It is quite true that the word “superstition” has been habitually used as a convenient club to beat down any belief that does not agree with the ideas of the materialistic the reason, that is to say, of the physical mind dealing with the apparent law of physical process and seeing no farther. It has also been used to dismiss ideas and beliefs not in agreement with one’s own idea of what is the rational norm of supraphysical truths as well.
For many ages man cherished beliefs that implied a force behind which acted on principles unknown to the physical mind and beyond the witness of the outward reason and the senses. Science came in with a method of knowledge which extended the evidence of this outer field of consciousness and thought that by this method all existence would become explicable. It swept away at once without examination all the ancient beliefs as so many “superstitions”—true, half-true or false, all went into the dustbin in one impartial sweep, because they did not rely on the method of physical Science and lay outside its data or were or seemed incompatible with its standpoint.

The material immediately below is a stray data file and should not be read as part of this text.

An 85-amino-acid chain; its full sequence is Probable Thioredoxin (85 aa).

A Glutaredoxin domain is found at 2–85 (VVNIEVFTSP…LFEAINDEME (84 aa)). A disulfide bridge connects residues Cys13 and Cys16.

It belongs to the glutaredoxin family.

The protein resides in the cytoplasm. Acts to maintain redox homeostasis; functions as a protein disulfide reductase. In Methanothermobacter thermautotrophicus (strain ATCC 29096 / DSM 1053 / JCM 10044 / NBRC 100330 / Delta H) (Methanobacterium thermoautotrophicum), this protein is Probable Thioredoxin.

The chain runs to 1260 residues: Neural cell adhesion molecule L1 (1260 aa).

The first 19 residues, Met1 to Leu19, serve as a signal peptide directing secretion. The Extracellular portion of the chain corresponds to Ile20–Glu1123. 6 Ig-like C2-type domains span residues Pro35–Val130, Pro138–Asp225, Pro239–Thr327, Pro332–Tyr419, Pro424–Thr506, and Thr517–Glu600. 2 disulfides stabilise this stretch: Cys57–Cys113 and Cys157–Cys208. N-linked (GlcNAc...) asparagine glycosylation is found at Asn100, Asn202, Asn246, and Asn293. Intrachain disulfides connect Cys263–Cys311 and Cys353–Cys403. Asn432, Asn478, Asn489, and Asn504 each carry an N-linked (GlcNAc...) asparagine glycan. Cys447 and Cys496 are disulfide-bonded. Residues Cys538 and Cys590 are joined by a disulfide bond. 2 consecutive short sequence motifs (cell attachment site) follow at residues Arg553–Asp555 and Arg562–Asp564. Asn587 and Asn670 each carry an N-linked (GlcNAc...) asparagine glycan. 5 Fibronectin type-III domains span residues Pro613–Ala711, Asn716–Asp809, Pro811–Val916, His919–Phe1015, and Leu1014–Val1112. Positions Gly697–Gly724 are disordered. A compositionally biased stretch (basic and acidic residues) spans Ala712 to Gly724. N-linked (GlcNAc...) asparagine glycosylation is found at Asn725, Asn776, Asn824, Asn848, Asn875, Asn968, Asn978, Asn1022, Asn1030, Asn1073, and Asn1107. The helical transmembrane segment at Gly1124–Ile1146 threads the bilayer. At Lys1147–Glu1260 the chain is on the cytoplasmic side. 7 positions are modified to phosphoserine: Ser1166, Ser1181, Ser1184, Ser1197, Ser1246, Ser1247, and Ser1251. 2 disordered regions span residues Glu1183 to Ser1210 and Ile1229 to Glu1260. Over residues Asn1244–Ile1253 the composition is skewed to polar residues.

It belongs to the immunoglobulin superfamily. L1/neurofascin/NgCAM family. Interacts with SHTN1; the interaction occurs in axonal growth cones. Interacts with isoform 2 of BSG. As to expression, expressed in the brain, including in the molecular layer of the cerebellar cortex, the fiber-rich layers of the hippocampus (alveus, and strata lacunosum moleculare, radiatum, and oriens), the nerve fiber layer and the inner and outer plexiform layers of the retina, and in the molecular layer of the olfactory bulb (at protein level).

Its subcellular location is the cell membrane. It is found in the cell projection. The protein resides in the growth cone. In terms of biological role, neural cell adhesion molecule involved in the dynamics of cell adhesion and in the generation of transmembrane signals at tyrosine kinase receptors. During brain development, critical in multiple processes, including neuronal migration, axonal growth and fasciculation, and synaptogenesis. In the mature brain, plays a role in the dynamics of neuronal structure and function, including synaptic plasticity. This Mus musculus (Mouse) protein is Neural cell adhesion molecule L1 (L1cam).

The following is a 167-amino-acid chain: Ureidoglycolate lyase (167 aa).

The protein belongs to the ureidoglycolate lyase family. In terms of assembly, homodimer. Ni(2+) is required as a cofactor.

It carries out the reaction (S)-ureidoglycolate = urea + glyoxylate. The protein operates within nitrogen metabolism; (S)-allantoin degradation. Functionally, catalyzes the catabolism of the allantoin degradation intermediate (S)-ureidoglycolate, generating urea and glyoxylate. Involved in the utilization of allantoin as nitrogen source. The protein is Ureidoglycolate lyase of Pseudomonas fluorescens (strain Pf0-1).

Even in the field of supraphysical experience only so much was admitted as could give a mentally rational explanation of itself according to a certain range of ideas—all the rest, everything that seemed to demand an occult, mystic or below-the-surface origin to explain it was put aside as so much superstition. Popular beliefs that were the fruit sometimes of the imagination but sometimes also of traditional empirical knowledge or of a right instinct shared naturally the same fate.
That all this was a hasty and illegitimate operation, itself based on the “superstition” of the all-sufficiency of the new method which really applies only to a limited field, is now becoming more and more evident. I agree with you that the word superstition is one which should be used either not at all or with great caution.